Neither major party’s policies will be enough to shift the dial on housing affordability in the NSW election, experts warn.
The cost of living, including housing, which forms the largest proportion of many households’ expenses, is the leading concern for NSW voters at the state election this Saturday.
Despite the property downturn, the fastest rise in interest rates in a generation has hit households hard. Home owners face steep increases to mortgage repayments, while tenants endure whopping rent increases and the prospect of a still-expensive housing market.
Some policies do not go as far as they could, such as the Liberals’ watered-down stamp duty reform. Some stimulate demand, such as the Liberals’ Kids Future Fund or Labor’s promise to increase the thresholds for stamp duty exemptions to $800,000, by adding more money into voters’ pockets, which pushes up prices.
The Greens’ commitment to build 100,000 homes over the next decade was seen as the most ambitious, but there are questions over its feasibility as a minor party.
However, all three parties have promised renters better protections as no-grounds evictions are set to be reformed, no matter who wins.
Dr Peter Tulip, chief economist at centre-right think tank the Centre for Independent Studies, said building more homes was key to improve affordability – something neither major party has made a substantial commitment to, except the Greens.
“Instead we’re getting gimmicks and policies designed to give an appearance of empathy that politicians understand and care, and they’re doing something about it,” Tulip said.
“In fact nothing they’re proposing will make a significant dint in the problem.”
Tulip said the Liberals’ Kids Future Fund exacerbates the problem as it stimulates demand among the wealthy in Sydney who are more likely to be able to contribute the maximum amount.
Brendan Coates, economic policy program director at independent think tank the Grattan Institute, said the NSW Greens’ promise of 100,000 homes over 10 years would make the most difference for middle-to low-income earners.
“Among the major parties neither offer much that helps the underlying problem, which is that we haven’t built enough and that has led to rising rents and prices,” Coates said.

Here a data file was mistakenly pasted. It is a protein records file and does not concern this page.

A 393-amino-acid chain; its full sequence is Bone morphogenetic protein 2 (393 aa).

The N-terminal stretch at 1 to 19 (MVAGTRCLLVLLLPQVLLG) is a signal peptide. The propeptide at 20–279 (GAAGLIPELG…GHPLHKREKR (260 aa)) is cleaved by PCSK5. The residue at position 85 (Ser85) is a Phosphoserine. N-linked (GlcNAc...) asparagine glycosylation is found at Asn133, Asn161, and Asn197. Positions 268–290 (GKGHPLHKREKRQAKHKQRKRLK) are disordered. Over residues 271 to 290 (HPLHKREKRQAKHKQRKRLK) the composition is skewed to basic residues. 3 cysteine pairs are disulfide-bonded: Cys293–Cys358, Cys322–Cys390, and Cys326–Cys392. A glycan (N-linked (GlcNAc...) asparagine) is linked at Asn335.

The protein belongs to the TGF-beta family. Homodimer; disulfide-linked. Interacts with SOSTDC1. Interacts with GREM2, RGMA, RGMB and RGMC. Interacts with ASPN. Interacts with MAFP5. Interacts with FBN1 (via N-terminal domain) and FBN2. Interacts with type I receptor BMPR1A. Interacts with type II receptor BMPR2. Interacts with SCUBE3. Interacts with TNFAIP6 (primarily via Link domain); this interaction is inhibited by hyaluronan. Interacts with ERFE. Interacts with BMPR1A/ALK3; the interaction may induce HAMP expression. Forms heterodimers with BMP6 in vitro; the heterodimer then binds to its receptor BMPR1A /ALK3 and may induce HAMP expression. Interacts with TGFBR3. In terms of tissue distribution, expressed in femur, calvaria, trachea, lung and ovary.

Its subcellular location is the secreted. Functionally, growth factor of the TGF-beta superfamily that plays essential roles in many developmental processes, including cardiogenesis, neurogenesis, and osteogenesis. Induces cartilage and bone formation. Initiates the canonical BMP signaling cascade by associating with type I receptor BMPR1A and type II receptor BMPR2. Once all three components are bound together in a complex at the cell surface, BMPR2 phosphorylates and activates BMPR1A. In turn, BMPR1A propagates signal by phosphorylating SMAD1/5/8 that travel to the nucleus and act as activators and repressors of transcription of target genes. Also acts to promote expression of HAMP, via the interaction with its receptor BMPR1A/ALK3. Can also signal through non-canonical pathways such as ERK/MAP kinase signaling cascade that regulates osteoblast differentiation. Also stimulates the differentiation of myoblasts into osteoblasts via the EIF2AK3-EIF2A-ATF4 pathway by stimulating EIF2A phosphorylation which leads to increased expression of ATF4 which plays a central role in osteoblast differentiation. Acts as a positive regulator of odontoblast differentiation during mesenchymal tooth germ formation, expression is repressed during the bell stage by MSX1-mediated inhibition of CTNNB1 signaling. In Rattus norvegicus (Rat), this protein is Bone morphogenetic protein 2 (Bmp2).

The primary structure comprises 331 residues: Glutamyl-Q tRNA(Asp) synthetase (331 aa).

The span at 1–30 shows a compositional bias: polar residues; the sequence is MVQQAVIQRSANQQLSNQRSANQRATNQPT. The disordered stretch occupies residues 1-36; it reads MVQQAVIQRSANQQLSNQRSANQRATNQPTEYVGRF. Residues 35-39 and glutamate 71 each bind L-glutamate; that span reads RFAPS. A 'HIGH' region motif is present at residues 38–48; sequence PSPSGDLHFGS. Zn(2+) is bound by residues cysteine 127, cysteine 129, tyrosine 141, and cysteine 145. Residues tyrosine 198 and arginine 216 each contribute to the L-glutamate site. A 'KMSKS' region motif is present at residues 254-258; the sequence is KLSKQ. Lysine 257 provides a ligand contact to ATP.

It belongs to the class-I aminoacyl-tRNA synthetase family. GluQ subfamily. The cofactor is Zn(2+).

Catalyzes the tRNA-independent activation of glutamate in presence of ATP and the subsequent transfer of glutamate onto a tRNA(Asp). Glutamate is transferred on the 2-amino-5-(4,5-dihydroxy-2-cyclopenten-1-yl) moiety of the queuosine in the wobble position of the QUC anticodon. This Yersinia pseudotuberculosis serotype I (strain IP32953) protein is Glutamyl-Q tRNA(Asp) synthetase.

“But neither the government’s shared equity scheme, the option to switch to land tax or any of the other announcements are going to shift the dial on housing affordability in NSW. It’s because the solutions that make the most difference are politically difficult,” he said.
“Neither parties are willing to acknowledge, in the lead up to the election, to make housing more affordable is to build more in the areas where the politics of NIMBYs is so explosive.”
For the first time, all the major parties have committed to improving protections for renters. Photo: Flavio Brancaleone
The pledge by Labor to look at the Greater Cities Commission’s housing target was positive, Coates said, but it is unclear where those targets will land.
“The most ambitious policy is that of the Greens – that would shift the dial for low-income earners. It’s no coincidence that it’s put forward by a party that doesn’t have to make the budget balance,” Coates said.
Independent economist Saul Eslake said both major parties were committing to housing policies with questionable capacity to address affordability.
Eslake was “sceptical” of the Liberals’ Kids Future Fund, as it would likely result in the average price of housing rising, not increasing home ownership.
He said Labor’s commitment to abolish the stamp duty reform was a “step backwards” as economists and experts unanimously agree its replacement of land tax is a progressive policy.
Professor of urban and regional planning Nicole Gurran, director of the Henry Halloran Research Trust at the University of Sydney, said the major parties’ 30 per cent target for social and affordable housing on government-owned land was “unambitious” and out of step with the level of demand.
“It is striking that neither side have committed to increasing the supply or addressing the backlog of supply required in social and affordable housing,” Gurran said.
“In NSW, despite the phenomenal amount of stamp duty from the building boom we’ve reaped over the past five years, we’re not seeing that ploughed back in.”
Home owners and renters are facing higher housing costs in an already inflationary environment. Photo: Rhett Wyman
She said while the Liberals have relaunched a “rezoning” program that will push 70,000 new homes, mostly in the western Sydney area where most new homes have already been built, there is no guarantee the land will be used, or that the homes will be diverse or affordable.
Gurran welcomed the teal independents’ commitment to introducing sustainability to new and existing housing.
UNSW senior research fellow in the City Futures Research Centre Dr Chris Martin said no previous election has had all the larger parties make deliberate pitches to renters in a bid to improve their situation.
“That’s significant and good and also well overdue, so good on all of the parties for seeing this as an issue,” Martin said, noting there were many details that would determine the level of protections.
That includes the list of grounds for evictions for fixed and rolling leases, the tribunal’s discretionary powers, and whether pets are allowed in rentals as a default.
A spokesperson for the NSW Liberal and Nationals government said they announced a $2.8 billion housing package as part of the 2022-2023 budget and the Rezoning Pathways program would allow proponents to nominate proposals for new housing supply.
Member for Newtown and Greens spokesperson for housing and homelessness Jenny Leong said a drastic shift was needed to deal with the state housing crisis.
“This is all about priorities and choice,” she said in a statement. “The harm being done to people because of the housing crisis is real, and that means we need a massive shakeup of business as usual.”